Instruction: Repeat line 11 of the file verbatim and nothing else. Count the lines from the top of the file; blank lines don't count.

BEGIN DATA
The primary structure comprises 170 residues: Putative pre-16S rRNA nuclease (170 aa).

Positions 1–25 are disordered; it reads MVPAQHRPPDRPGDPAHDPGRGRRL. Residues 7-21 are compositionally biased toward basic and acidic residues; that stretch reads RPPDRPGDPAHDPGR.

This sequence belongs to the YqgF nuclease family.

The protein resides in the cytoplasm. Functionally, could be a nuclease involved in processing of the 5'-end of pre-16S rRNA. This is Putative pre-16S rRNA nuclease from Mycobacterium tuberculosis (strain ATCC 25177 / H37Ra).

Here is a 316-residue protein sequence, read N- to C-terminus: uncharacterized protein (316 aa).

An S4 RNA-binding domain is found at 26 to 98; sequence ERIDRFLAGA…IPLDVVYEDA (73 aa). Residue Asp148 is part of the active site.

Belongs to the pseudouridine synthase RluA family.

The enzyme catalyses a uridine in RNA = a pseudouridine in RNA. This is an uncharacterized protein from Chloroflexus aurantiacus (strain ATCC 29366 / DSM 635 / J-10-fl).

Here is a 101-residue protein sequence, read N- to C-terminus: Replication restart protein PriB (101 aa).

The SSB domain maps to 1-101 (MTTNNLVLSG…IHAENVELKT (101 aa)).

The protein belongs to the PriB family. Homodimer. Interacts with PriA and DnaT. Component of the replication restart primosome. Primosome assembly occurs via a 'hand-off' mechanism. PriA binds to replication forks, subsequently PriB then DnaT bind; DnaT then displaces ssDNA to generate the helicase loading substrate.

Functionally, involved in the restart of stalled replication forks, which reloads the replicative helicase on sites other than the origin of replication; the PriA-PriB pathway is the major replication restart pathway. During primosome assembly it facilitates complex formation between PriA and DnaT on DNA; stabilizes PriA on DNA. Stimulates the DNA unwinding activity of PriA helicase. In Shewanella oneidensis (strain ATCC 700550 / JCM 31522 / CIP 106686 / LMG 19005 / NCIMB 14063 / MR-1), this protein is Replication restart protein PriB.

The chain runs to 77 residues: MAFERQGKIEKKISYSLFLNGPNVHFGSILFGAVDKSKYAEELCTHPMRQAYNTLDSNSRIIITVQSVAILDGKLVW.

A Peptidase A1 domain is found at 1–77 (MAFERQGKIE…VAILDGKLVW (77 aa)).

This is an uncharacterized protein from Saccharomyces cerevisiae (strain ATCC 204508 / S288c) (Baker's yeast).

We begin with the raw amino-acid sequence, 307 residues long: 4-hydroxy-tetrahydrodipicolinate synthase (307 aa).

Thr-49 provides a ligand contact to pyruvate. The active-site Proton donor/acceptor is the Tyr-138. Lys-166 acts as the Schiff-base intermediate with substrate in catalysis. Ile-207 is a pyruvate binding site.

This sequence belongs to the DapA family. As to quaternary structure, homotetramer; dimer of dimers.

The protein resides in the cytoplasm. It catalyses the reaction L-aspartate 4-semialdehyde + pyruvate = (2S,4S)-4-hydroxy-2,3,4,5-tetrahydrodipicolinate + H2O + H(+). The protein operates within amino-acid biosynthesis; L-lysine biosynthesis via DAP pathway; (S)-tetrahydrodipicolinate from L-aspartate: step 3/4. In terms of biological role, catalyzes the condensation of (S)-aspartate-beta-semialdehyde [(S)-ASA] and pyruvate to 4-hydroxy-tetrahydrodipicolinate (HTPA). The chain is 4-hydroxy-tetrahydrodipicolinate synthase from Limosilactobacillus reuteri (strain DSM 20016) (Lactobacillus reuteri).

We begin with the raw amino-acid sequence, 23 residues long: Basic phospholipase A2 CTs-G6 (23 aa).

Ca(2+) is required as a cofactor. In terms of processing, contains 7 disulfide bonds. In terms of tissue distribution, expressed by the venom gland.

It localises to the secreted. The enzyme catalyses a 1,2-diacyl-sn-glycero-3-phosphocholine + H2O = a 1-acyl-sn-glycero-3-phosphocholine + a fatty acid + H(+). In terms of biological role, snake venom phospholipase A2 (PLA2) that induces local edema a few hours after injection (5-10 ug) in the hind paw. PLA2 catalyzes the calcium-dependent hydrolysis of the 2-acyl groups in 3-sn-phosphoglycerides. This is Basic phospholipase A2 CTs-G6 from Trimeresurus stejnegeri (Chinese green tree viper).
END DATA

The protein belongs to the PriB family. Homodimer. Interacts with PriA and DnaT. Component of the replication restart primosome. Primosome assembly occurs via a 'hand-off' mechanism. PriA binds to replication forks, subsequently PriB then DnaT bind; DnaT then displaces ssDNA to generate the helicase loading substrate.